At 9 am EDT Tuesday, as a hijacked Boeing 767 slammed into the World Trade Center, I was in the Pentagon in the private dining room of the Secretary of Defense. Don Rumsfeld, the Secretary, and Paul Wolfowitz, the Deputy Secretary, and I were discussing how to win the votes of anti-defense liberals for the Bush defense plan that is now pending in the House and Senate.
When minutes later, the Pentagon itself was hit by a Boeing 757 loaded with civilian passengers, virtually the entire building was immediately evacuated. I escaped just minutes before the building was hit. Most of those who remained were huddled in the National Military Command Center in a basement bunker of the building. From there, America’s military response is being directed even now.
Ironically, just moments before the Department of Defense was hit by a suicide hijacker, Secretary Rumsfeld was describing to me why America needs to abandon its decade-old two-major-war strategy, and focus on the real threat facing us in the 21st century: terrorism, and the unexpected.
“When I worked on the ballistic missile threat commission [the 1998 bipartisan group popularly known at the Rumsfeld Commission], there was an ‘event’ every few months that focused the attention of those in denial,” he told me. “For example, India shocked the world when it detonated a nuclear device. Then Pakistan. Then North Korea launched a two-stage ballistic missile over Japan.
“Terrorist groups, some state-sponsored, are developing these same missile capabilities as we meet here. They are developing the chemical, biological, and nuclear weapons to go with them.
“They do not have all the pieces yet, but they will. That is why Congress has got to give the President the tools he needs to move forward with a defense of America against ballistic missiles, the ultimate terrorist weapons.
“If we remain vulnerable to missile attack, a terrorist group or rogue state that demonstrates the capacity to strike the U.S. or its allies from long range could have the power to hold our entire country hostage to nuclear or other blackmail,” he said.
“And let me tell you, I’ve been around the block a few times. There will be another event.” He repeated it for emphasis: “There will be another event.”
Within minutes of that utterance, Rumsfeld’s words proved tragically prophetic.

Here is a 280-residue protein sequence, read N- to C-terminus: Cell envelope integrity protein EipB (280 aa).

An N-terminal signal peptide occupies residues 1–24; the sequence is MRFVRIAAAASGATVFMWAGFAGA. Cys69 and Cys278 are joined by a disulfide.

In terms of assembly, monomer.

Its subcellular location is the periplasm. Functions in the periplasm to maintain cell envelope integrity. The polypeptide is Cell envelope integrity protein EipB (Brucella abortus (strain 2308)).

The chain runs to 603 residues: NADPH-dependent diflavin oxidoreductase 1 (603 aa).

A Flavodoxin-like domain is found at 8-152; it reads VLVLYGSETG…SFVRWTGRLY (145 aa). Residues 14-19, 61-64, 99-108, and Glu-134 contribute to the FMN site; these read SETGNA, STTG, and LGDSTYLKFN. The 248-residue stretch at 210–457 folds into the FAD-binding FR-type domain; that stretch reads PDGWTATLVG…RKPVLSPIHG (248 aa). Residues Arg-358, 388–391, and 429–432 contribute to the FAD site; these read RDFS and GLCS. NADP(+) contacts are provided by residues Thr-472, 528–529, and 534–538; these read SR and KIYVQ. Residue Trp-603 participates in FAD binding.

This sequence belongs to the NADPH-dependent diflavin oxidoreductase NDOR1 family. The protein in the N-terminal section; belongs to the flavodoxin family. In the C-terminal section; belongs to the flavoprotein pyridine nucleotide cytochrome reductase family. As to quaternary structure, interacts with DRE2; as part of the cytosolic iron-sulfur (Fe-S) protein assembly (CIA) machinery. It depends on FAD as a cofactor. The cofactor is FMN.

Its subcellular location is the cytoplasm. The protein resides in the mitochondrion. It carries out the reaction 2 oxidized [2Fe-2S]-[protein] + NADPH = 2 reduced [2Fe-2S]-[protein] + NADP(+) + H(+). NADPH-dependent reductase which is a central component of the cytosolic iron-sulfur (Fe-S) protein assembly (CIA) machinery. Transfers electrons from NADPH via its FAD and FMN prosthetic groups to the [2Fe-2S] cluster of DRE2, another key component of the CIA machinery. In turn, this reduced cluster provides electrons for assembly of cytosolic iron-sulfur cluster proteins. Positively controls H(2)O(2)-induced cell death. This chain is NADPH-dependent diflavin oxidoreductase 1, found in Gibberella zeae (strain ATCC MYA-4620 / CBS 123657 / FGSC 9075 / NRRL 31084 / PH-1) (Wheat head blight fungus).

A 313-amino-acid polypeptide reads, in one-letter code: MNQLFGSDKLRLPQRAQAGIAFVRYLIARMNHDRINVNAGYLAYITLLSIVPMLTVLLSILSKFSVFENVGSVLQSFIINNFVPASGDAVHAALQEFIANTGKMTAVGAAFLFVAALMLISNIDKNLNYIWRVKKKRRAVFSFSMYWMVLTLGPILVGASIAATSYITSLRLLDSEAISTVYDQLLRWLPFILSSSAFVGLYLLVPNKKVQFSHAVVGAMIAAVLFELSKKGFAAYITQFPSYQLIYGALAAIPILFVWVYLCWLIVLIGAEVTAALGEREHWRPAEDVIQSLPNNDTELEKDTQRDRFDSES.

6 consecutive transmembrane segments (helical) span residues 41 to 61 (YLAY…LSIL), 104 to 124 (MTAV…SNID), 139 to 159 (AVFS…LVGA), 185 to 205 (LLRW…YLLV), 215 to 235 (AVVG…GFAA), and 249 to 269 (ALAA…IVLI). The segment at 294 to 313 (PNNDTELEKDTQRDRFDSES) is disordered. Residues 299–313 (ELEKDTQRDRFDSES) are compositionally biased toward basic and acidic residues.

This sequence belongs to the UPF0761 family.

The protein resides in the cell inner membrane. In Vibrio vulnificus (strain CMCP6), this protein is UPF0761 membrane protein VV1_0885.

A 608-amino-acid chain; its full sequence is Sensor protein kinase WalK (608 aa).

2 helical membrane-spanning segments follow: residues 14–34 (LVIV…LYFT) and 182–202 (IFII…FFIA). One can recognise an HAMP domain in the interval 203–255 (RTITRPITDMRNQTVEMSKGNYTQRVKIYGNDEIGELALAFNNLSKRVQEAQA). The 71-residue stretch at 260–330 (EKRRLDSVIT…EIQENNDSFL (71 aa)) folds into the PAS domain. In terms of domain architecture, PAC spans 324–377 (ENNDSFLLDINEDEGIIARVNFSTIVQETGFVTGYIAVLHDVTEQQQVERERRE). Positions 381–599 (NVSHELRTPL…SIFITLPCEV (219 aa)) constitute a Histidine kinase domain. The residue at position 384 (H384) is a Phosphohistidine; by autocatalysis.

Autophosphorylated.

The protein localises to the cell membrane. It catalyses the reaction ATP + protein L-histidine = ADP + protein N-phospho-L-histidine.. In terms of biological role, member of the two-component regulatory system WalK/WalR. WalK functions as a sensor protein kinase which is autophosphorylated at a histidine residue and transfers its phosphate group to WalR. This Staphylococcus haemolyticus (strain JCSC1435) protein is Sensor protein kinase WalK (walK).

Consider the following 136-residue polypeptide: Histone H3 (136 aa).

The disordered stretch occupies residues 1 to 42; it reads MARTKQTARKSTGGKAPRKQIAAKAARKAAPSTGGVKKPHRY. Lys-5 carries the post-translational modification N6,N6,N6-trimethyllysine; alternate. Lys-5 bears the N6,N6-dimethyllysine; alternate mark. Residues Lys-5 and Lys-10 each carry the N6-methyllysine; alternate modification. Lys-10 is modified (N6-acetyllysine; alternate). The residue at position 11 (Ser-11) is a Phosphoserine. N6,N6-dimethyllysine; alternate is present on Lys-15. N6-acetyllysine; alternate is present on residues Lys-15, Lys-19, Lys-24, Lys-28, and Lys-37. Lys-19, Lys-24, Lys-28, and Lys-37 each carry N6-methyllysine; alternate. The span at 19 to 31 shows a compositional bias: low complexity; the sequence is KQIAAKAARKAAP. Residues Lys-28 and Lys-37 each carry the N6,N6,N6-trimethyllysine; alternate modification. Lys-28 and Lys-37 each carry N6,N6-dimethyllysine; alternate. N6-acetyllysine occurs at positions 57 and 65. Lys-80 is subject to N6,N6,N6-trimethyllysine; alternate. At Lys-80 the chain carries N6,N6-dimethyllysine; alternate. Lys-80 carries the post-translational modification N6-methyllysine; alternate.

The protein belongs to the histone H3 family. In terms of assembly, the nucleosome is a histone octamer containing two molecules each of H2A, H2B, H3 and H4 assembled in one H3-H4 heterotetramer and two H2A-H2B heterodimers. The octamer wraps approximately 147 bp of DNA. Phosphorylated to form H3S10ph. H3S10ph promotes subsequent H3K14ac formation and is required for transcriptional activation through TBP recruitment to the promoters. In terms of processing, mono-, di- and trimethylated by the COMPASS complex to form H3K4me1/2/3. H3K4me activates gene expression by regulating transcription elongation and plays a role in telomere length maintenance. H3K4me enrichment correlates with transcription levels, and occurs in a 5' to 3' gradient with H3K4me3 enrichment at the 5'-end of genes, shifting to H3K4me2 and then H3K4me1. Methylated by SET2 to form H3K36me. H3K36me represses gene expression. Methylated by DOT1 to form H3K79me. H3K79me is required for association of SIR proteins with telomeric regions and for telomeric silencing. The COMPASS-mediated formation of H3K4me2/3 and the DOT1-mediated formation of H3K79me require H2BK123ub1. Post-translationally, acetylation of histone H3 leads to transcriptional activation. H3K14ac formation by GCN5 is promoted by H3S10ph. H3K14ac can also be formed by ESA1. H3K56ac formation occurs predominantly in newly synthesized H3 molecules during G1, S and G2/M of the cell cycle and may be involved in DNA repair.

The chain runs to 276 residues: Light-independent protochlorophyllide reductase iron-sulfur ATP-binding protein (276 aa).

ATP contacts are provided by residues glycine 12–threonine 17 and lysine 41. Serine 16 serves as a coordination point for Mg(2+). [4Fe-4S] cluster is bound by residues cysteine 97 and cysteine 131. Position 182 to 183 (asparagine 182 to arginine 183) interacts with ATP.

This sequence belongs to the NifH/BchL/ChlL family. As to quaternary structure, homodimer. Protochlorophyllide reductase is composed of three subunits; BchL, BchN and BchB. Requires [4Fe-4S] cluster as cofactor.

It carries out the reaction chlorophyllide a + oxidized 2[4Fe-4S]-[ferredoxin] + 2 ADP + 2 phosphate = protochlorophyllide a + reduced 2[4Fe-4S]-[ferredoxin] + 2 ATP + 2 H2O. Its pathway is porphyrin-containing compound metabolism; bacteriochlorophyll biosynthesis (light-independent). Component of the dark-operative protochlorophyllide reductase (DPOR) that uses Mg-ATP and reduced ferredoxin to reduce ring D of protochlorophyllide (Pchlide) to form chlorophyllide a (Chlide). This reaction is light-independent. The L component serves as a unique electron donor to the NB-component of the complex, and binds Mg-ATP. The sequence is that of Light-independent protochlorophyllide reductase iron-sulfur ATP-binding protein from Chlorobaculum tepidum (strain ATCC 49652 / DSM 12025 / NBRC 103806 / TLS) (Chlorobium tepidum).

Both he and Wolfowitz emphasized the recent partisanship that has made military planning near impossible. Whereas during the Clinton administration the congressional votes to deploy a missile defense where overwhelmingly bipartisan, now that President Bush has made it clear his commitment is more than rhetorical, there is significant backsliding.
As the Senate armed services subcommittee met in secret to work on details of the defense authorization bill for fiscal year 2002, which begins Oct. 1, Sen. Carl Levin (D-Mich.) threw down the gauntlet last week, threatening to derail any actual deployment of a missile defense that would violate the 30-year old ABM Treaty with the former Soviet Union. That is tantamount to killing any missile defense that works, as both the President and Secretary Rumsfeld have made clear repeatedly.
In the House, as the defense committee worked in open session to complete the spending bill for the Defense Department and defense work of the Energy Department, Rep. Ike Skelton (D-Mo.), the Armed Services Committee’s top Democrat, said Tuesday he would seek to divert $860 million from missile defense to other Pentagon needs when the bill hits the House floor. The committee rejected that on a party-line vote last month.
Rumsfeld also implored the Congress to provide all the money the President has requested for his budget — not just the 2% earmarked for missile defense. “We need every nickel of it,” he said.
But not all Democrats have been playing the partisan game. “I saw the attack on Pearl Harbor. I remember June 25, 1950, when the North Koreans attacked,” said Sen. Daniel Inouye (D-Hawaii), the Armed Services panel chairman, at last week’s hearing. “There is one lesson I will never forget: If we want to prevent war, we must be prepared for war.”
The war for which we must be prepared will not be fought with the Soviet Union, nor governed by the outdated rules of the Cold War. We got the first glimpses of its ugly face in Tuesday’s “event.” Perhaps now we will listen, and unite.